Then each of the smaller suppliers becomes short on cash. These smaller businesses, in turn, reduce costs by cutting back on staff and services they use. Incomes fall and jobs are lost. Consumer spending falls. People have trouble meeting their debts.

The Main Street community bank that never made a subprime mortgage loan is affected too. Its customers are local citizens and various small businesses. As ailing small businesses and their employees see their bank deposits shrink and have trouble repaying their loans, it is more difficult for banks to renew existing loans and make new ones. As businesses try to expand or as families look to refinance mortgages or borrow for a car or to send their kids to college, money is in short supply. Our economy is driven by small businesses and consumer spending; without having credit available to them, how can our economy recover from the current malaise?

Thus, while global capital markets and short-term funding seem a world away from Main Street, no one is insulated from the impact. The tightening of credit in the wider market is just the beginning.

These are serious times and people need answers. Here are some honest answers to some key questions. This is the best information we can provide now; major developments may alter some answers. These answers become all the more relevant with the rejection of the financial stabilization bill in the U.S. House last Monday.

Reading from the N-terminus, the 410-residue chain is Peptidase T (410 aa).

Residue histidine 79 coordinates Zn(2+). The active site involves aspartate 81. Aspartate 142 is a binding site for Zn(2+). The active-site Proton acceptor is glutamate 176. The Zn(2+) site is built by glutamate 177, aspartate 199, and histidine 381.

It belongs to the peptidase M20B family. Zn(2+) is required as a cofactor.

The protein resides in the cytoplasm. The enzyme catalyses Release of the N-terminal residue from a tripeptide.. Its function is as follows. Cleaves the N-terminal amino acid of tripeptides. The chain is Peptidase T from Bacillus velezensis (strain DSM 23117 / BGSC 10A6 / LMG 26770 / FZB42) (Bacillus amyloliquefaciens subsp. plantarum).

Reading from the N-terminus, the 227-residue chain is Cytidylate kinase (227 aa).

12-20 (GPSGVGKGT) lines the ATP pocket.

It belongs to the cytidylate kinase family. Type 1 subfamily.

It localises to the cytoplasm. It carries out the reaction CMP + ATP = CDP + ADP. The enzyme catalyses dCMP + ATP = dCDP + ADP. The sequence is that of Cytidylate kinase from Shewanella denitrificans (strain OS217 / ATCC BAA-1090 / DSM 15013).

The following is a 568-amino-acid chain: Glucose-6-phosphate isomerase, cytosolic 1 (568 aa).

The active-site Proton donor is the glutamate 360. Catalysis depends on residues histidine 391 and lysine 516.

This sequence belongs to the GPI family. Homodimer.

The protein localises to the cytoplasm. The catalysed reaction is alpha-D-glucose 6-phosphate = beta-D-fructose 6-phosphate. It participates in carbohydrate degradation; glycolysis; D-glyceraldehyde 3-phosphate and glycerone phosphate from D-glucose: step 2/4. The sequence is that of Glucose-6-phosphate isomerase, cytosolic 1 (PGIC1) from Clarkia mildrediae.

What is the crisis?

“Frozen credit markets” is the simple answer but that’s hard for most of us to understand. It means that credit is frozen or very difficult to obtain so consumers and businesses can’t borrow the money they need. When that happens it cascades throughout the economy – impacting Main Street, everyone.

What does this mean for the typical Coloradan?

Consumers need credit for everyday life, and businesses of all sizes rely on short-term credit for daily operations: make payroll, build inventory, and pay suppliers. Big companies go directly to investors and smaller companies and consumers go to the local Main Street bank. Due to recent events, investors are so nervous that they’ve essentially stopped lending to big companies. If they can’t get short-term funding, these companies have trouble paying their suppliers and making payroll. They have to slow production, lay off workers, and order fewer supplies and services.

Then each of the smaller suppliers becomes short on cash. These smaller businesses, in turn, reduce costs by cutting back on staff and services they use. Incomes fall and jobs are lost. Consumer spending falls. People have trouble meeting their debts.

The Main Street community bank that never made a subprime mortgage loan is affected too. Its customers are local citizens and various small businesses. As ailing small businesses and their employees see their bank deposits shrink and have trouble repaying their loans, it is more difficult for banks to renew existing loans and make new ones. As businesses try to expand or as families look to refinance mortgages or borrow for a car or to send their kids to college, money is in short supply. Our economy is driven by small businesses and consumer spending; without having credit available to them, how can our economy recover from the current malaise?

Thus, while global capital markets and short-term funding seem a world away from Main Street, no one is insulated from the impact. The tightening of credit in the wider market is just the beginning.